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How Latinos in Iowa are getting ready for their first big moment of 2016

With just days until the Iowa caucus, young Latinos are braving the cold to rally as many registered voters in their communities as possible.

“My parents are immigrants,” said Marlu Abarca, 23, a volunteer who’s been knocking on doors in Des Moines, handing out pamphlets explaining how the caucuses work. “I have the access to education that my parents did not have. As Latino millennials, we become informed and we can then inform our parents and our families.”

And there’s a lot at stake. February 1 will be the first show of political power for Latinos in the 2016 election. There are currently 50,000 registered Latino voters across Iowa. The League of United Latin American Citizens (LULAC), the country’s largest and oldest Hispanic organization, says its working to get between 10,000 and 20,000 of them to caucus.

“Our young people do not like the message we’re hearing from Donald Trump. That’s really getting them to participate,—that’s getting them riled up,” said Christian Ucles, 33, LULAC’s Political Director in Iowa. “I’m not going to be a victim. I’m going to be someone who drives the conversation forward.”

Fusion’s Mariana Atencio was in Iowa to speak with Latino community organizers.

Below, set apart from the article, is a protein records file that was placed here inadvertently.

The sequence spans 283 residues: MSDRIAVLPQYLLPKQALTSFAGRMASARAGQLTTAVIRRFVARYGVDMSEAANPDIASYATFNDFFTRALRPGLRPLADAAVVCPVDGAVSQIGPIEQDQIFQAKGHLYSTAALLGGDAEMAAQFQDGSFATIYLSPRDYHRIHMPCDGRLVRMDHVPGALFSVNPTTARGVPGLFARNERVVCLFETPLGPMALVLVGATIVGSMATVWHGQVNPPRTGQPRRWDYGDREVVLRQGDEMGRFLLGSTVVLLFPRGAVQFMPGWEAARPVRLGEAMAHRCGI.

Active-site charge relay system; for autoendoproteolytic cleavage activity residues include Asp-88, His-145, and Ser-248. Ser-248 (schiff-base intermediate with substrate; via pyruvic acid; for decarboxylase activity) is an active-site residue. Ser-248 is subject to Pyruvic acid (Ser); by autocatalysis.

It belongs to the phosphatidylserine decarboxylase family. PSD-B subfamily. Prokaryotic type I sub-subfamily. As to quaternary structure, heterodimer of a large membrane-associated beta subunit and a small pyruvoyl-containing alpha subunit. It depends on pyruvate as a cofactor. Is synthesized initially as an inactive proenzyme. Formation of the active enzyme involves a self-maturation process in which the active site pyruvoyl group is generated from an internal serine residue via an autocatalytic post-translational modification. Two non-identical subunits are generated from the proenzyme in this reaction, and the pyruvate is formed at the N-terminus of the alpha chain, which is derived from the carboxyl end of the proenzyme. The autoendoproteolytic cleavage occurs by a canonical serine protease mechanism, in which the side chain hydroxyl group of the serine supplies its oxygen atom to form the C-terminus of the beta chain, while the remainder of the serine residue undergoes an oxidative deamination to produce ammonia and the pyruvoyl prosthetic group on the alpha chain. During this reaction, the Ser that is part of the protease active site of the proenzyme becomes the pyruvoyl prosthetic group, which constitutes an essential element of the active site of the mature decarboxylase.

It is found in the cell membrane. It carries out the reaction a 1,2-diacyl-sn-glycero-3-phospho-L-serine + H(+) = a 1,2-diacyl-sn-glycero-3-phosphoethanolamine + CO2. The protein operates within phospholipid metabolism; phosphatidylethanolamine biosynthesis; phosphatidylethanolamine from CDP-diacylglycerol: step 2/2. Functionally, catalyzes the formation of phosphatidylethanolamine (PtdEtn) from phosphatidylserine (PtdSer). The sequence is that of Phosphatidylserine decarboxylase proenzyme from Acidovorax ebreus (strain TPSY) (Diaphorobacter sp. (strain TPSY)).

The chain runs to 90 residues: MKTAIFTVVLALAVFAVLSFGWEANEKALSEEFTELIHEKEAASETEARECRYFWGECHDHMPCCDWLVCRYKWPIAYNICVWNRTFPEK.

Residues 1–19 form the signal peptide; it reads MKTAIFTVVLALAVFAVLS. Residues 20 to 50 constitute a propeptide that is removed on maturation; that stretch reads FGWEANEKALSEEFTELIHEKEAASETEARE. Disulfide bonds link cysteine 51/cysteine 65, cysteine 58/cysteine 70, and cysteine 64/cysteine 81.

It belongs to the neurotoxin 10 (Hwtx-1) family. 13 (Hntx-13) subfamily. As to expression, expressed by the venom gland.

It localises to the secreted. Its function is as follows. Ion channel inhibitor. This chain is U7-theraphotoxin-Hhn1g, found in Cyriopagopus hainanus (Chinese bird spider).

Watch the full story below

How Latinos in Iowa are getting ready for their first big moment of 2016

With just days until the Iowa caucus, young Latinos are braving the cold to rally as many registered voters in their communities as possible.

“My parents are immigrants,” said Marlu Abarca, 23, a volunteer who’s been knocking on doors in Des Moines, handing out pamphlets explaining how the caucuses work. “I have the access to education that my parents did not have. As Latino millennials, we become informed and we can then inform our parents and our families.”

And there’s a lot at stake. February 1 will be the first show of political power for Latinos in the 2016 election. There are currently 50,000 registered Latino voters across Iowa. The League of United Latin American Citizens (LULAC), the country’s largest and oldest Hispanic organization, says its working to get between 10,000 and 20,000 of them to caucus.

“Our young people do not like the message we’re hearing from Donald Trump. That’s really getting them to participate,—that’s getting them riled up,” said Christian Ucles, 33, LULAC’s Political Director in Iowa. “I’m not going to be a victim. I’m going to be someone who drives the conversation forward.”

Fusion’s Mariana Atencio was in Iowa to speak with Latino community organizers.

Watch the full story below

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